Is it truly impossible to separate VMs running on the same HW?

More and more results appear, like this last one, on weaknesses and vulnerabilities of Virtual Machines running on usual (commodity) hardware. The most troublesome results are not due to software vulnerabilities, but rely only on the hardware architecture which supports it. If cryptographic private keys can be stolen and covert channels can be established evading the current isolation mechanisms provided by hardware and virtualization software (see also my previous posts on Clouds), how much can we trust at least the IaaS Cloud Services?

Computer Security from bottom-up with a “clean slate”

This is my first post in my new blog and I would like to start with this interview to Robert Watson (Cambridge University UK) on IEEE Spectrum which I found interesting. The main points in my opinion are:

The role of operating system security has shifted from protecting multiple users from each other toward protecting a single…user from untrustworthy applications.…Embedded devices, mobile phones, and tablets are a point of confluence: The interests of many different parties…must be mediated with the help of operating systems that were designed for another place and time.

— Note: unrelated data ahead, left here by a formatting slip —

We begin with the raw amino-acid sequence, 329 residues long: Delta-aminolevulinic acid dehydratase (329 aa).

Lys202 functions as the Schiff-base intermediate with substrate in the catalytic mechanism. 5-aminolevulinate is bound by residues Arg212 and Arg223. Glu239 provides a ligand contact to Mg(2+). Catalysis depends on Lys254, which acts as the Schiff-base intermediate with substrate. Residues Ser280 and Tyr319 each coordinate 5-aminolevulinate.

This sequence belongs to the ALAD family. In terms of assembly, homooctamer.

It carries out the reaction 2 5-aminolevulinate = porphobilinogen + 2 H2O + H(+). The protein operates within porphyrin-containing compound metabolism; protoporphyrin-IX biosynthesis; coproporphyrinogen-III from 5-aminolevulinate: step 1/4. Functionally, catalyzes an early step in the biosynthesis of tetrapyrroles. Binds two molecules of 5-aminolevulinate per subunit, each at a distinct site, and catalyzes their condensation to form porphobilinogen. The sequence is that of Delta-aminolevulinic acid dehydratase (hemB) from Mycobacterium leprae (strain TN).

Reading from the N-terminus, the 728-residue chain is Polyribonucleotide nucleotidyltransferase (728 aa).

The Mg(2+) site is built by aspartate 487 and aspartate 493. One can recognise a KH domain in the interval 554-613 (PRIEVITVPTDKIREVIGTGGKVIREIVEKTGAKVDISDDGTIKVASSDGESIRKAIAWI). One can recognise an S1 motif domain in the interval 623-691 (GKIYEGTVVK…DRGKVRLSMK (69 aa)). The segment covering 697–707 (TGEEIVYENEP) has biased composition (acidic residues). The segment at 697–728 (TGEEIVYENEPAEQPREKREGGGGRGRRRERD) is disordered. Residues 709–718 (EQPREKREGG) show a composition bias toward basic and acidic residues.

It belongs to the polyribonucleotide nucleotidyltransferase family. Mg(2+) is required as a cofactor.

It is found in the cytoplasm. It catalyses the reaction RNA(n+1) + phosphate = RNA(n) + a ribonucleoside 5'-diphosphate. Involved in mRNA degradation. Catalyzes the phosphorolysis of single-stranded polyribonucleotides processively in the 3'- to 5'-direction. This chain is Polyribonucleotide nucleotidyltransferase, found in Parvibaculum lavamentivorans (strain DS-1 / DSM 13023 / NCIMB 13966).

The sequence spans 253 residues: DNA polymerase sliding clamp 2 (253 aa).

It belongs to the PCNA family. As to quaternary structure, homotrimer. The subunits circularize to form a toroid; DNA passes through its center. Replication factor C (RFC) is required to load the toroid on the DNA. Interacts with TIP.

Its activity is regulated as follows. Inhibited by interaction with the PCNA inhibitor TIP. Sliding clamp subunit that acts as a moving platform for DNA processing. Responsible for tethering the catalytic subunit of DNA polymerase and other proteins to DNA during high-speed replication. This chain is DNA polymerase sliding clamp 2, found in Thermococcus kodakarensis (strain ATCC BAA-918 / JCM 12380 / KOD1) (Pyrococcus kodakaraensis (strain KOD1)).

[…]

in historic systems, large multiuser computer systems, you know, we had these central servers or central mainframes, lots of end users on individual terminals. The role of the OS was to help separate these users from each other, to prevent accidents, perhaps to control the flow of information. You didn’t want trade secrets leaking from, perhaps, one account on a system to another one.

[…]

So the observation we make on these new end-user systems like phones is that what we’re trying to control is very different. The phone is a place where lots of different applications meet. […]  And on phones today, we encourage users to download things all the time. So what has changed now? Well, we’ve deployed something called sandboxing inside of these phones so that every application you download runs inside its own sandbox. And that is a very different use of security. And it is provided by the operating system, so it’s still a function of the operating system.

The main point is that we should re-think security from bottom-up starting with a new paradigm for the OS primitives, the main scenario which we should add to the historical one is the single-user multiple-untrusted applications, whereas all our OSes have been designed for the multiple-users multiple-trusted applications scenario.

This also reminds me of Qubes and Bromium which are efforts to obtain a larger control on applications by using microkernels and Virtual Machines as underlying OS.

An article by Watson will be published in the February 2013 issue of Communications of the ACM.